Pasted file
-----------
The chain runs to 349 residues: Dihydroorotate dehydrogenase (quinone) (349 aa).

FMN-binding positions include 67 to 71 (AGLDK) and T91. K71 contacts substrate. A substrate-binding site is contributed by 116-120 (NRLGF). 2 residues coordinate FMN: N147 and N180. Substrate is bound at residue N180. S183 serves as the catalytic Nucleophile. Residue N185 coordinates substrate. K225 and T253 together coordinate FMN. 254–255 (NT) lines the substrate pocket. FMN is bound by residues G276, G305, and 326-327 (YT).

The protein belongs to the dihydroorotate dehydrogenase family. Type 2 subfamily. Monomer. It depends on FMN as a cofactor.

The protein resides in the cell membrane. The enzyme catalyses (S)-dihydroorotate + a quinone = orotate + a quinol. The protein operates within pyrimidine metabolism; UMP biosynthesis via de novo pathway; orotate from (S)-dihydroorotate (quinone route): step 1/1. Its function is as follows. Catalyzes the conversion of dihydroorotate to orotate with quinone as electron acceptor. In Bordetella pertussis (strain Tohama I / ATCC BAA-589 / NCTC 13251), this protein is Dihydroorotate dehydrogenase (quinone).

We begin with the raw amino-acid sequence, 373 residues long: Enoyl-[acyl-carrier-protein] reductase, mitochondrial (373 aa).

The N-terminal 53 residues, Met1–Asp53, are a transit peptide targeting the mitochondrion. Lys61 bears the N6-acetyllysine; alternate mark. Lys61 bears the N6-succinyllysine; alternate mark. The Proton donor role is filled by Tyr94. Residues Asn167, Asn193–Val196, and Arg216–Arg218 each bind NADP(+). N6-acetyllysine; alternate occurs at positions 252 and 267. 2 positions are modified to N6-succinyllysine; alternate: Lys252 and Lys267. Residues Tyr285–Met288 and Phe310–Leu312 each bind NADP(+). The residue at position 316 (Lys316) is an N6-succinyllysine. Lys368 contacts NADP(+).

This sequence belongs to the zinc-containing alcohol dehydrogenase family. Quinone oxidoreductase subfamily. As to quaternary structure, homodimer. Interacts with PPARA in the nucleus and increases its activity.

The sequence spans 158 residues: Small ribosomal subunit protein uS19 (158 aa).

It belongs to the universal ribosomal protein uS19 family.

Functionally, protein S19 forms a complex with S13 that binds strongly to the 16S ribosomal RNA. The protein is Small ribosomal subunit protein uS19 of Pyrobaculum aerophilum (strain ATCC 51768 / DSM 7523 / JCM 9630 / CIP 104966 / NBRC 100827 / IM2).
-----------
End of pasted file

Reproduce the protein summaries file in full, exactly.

The chain runs to 349 residues: Dihydroorotate dehydrogenase (quinone) (349 aa).

FMN-binding positions include 67 to 71 (AGLDK) and T91. K71 contacts substrate. A substrate-binding site is contributed by 116-120 (NRLGF). 2 residues coordinate FMN: N147 and N180. Substrate is bound at residue N180. S183 serves as the catalytic Nucleophile. Residue N185 coordinates substrate. K225 and T253 together coordinate FMN. 254–255 (NT) lines the substrate pocket. FMN is bound by residues G276, G305, and 326-327 (YT).

The protein belongs to the dihydroorotate dehydrogenase family. Type 2 subfamily. Monomer. It depends on FMN as a cofactor.

The protein resides in the cell membrane. The enzyme catalyses (S)-dihydroorotate + a quinone = orotate + a quinol. The protein operates within pyrimidine metabolism; UMP biosynthesis via de novo pathway; orotate from (S)-dihydroorotate (quinone route): step 1/1. Its function is as follows. Catalyzes the conversion of dihydroorotate to orotate with quinone as electron acceptor. In Bordetella pertussis (strain Tohama I / ATCC BAA-589 / NCTC 13251), this protein is Dihydroorotate dehydrogenase (quinone).

We begin with the raw amino-acid sequence, 373 residues long: Enoyl-[acyl-carrier-protein] reductase, mitochondrial (373 aa).

The N-terminal 53 residues, Met1–Asp53, are a transit peptide targeting the mitochondrion. Lys61 bears the N6-acetyllysine; alternate mark. Lys61 bears the N6-succinyllysine; alternate mark. The Proton donor role is filled by Tyr94. Residues Asn167, Asn193–Val196, and Arg216–Arg218 each bind NADP(+). N6-acetyllysine; alternate occurs at positions 252 and 267. 2 positions are modified to N6-succinyllysine; alternate: Lys252 and Lys267. Residues Tyr285–Met288 and Phe310–Leu312 each bind NADP(+). The residue at position 316 (Lys316) is an N6-succinyllysine. Lys368 contacts NADP(+).

This sequence belongs to the zinc-containing alcohol dehydrogenase family. Quinone oxidoreductase subfamily. As to quaternary structure, homodimer. Interacts with PPARA in the nucleus and increases its activity.

The sequence spans 158 residues: Small ribosomal subunit protein uS19 (158 aa).

It belongs to the universal ribosomal protein uS19 family.

Functionally, protein S19 forms a complex with S13 that binds strongly to the 16S ribosomal RNA. The protein is Small ribosomal subunit protein uS19 of Pyrobaculum aerophilum (strain ATCC 51768 / DSM 7523 / JCM 9630 / CIP 104966 / NBRC 100827 / IM2).